TiddlyWiki's Wikitext is an example of a WYSIWYM (“What You See is What You Mean”) formatting language, meaning that you see only plain text, and you include special characters or phrases along with the text to explain how it should be formatted. These kinds of languages are extremely popular among software developers and other technical types, but relatively rare elsewhere. You might wonder why they're preferred; here are a few reasons.
- WYSIWYG editors use the same kinds of formatting codes that markup languages do, but they're hidden, so the document can suddenly start doing weird stuff (e.g., text mysteriously appearing in the wrong font, or lists indenting the wrong amount) and it's difficult to figure out why. With markup languages, finding issues is much easier because you can see all of the formatting instructions.
- Markup languages can easily integrate other languages for finer control over display, content, and formatting. TiddlyWiki's markup language, for instance, also allows you to use HTML, CSS, widgets, filters, and more – all without leaving the single editor text box. In a WYSIWYG editor, you'd have to go into separate dialog boxes and click a bunch of extra times to use each of these features.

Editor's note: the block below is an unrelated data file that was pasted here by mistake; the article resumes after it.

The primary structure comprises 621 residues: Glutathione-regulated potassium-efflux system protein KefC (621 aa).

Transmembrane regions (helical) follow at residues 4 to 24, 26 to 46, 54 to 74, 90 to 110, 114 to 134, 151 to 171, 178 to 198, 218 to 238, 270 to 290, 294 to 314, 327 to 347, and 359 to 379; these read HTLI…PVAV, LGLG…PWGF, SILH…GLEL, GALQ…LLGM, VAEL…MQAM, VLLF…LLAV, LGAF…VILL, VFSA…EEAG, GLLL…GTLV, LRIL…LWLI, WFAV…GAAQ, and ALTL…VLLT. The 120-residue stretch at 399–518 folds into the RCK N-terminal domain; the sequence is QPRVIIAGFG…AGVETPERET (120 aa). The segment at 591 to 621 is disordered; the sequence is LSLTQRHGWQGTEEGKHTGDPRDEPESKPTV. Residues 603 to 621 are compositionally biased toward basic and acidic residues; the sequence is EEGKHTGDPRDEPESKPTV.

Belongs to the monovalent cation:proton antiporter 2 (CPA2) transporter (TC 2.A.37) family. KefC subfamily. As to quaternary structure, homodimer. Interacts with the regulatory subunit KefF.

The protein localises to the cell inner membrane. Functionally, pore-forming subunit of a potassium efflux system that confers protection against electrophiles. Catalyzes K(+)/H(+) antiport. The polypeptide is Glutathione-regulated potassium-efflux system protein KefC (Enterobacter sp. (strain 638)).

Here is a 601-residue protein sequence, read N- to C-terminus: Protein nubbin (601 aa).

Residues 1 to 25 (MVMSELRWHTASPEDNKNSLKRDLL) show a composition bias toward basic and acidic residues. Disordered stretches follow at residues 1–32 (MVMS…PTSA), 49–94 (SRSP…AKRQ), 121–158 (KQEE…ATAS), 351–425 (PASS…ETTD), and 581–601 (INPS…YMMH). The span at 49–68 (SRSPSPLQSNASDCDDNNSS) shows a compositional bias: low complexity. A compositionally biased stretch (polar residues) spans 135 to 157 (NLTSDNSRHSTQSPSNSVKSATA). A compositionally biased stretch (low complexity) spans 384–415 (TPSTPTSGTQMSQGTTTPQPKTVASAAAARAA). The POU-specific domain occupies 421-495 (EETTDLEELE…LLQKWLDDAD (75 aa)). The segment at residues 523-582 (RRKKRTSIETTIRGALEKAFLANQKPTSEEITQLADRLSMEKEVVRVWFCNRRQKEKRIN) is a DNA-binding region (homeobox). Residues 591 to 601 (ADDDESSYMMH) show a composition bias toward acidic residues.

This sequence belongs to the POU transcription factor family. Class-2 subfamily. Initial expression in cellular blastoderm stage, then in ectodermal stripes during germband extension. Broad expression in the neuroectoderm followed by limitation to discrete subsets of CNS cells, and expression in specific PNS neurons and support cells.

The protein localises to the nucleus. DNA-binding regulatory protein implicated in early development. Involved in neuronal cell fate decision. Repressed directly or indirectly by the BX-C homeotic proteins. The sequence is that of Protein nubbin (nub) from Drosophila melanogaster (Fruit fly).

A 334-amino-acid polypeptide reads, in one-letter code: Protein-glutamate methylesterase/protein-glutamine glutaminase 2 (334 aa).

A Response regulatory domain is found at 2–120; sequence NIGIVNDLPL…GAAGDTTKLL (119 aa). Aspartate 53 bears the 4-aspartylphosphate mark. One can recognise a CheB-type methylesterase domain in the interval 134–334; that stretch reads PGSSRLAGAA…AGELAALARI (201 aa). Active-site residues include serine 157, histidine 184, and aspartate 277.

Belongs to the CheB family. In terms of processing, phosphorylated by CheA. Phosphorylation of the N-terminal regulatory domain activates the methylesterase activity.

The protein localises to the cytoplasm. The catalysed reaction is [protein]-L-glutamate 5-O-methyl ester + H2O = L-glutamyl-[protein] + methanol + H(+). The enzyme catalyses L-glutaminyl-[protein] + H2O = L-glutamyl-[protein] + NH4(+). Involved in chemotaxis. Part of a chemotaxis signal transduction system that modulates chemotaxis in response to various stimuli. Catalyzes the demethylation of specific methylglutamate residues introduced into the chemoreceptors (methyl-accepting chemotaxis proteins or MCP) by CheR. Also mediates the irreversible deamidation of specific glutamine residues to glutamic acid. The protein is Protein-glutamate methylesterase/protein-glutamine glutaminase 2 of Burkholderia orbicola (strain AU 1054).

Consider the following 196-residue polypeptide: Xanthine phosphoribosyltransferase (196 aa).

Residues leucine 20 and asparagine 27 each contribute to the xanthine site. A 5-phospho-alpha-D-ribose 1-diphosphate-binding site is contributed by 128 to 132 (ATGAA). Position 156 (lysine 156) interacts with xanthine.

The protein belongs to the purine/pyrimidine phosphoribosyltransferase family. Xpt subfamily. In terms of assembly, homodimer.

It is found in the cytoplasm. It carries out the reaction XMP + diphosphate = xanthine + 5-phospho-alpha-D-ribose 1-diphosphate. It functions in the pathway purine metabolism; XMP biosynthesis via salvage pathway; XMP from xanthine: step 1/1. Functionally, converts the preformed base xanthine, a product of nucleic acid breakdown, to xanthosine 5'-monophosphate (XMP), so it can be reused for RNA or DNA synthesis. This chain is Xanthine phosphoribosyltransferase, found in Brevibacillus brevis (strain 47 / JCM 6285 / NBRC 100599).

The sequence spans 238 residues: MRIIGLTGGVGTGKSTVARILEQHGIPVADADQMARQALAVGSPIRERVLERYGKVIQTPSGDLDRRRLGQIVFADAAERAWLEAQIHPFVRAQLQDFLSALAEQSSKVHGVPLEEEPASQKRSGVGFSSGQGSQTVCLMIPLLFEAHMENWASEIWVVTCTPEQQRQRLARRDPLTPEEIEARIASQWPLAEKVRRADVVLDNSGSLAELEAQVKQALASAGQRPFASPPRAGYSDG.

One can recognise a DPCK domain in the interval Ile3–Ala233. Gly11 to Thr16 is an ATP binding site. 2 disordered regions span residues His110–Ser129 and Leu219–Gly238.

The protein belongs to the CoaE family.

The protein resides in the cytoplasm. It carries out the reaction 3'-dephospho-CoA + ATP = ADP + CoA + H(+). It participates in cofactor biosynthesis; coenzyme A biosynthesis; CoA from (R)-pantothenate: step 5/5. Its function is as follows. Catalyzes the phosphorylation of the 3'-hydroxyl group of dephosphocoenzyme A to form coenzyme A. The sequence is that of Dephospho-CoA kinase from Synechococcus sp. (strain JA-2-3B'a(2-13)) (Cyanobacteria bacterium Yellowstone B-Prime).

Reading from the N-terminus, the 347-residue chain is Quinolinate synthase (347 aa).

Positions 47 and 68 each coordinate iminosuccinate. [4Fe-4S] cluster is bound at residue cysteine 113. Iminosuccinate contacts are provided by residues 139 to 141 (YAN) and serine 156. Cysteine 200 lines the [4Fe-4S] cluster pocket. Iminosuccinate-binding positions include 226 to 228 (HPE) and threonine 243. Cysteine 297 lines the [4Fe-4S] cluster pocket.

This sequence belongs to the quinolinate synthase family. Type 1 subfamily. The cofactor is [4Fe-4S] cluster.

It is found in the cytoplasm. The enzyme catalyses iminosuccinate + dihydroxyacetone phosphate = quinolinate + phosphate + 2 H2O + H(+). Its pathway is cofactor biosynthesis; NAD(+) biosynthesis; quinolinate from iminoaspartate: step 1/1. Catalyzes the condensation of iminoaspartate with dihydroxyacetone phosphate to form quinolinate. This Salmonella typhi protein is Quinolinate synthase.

- In the context of TiddlyWiki in particular, macros and templates would be much more challenging to write with a WYSIWYG editor, since you wouldn't be able to see exactly what text and formatting you were replacing. These are some of the most powerful features of TiddlyWiki, and they're challenging enough to learn as they are!
- You can separate presentation and content in most markup languages. Suppose you have a document where you want all software code snippets to appear in red text. Instead of manually setting every code snippet to appear in red, you merely have to ensure that you mark every code snippet as a code snippet, and then elsewhere you can indicate that all code snippets should appear in red. Your markup indicates the function of the text, rather than the nitty-gritty details of how it should be formatted. With this setup, if you later decide that code snippets should be blue, you only have to go to the spot where you decided code snippets were red and change it to blue, and all the code snippets will update to blue at once.
- WYSIWYG editors tend to use proprietary formats. Most markup languages are open and can be read by multiple tools.
- Keeping backups and previous versions of marked-up text is easier.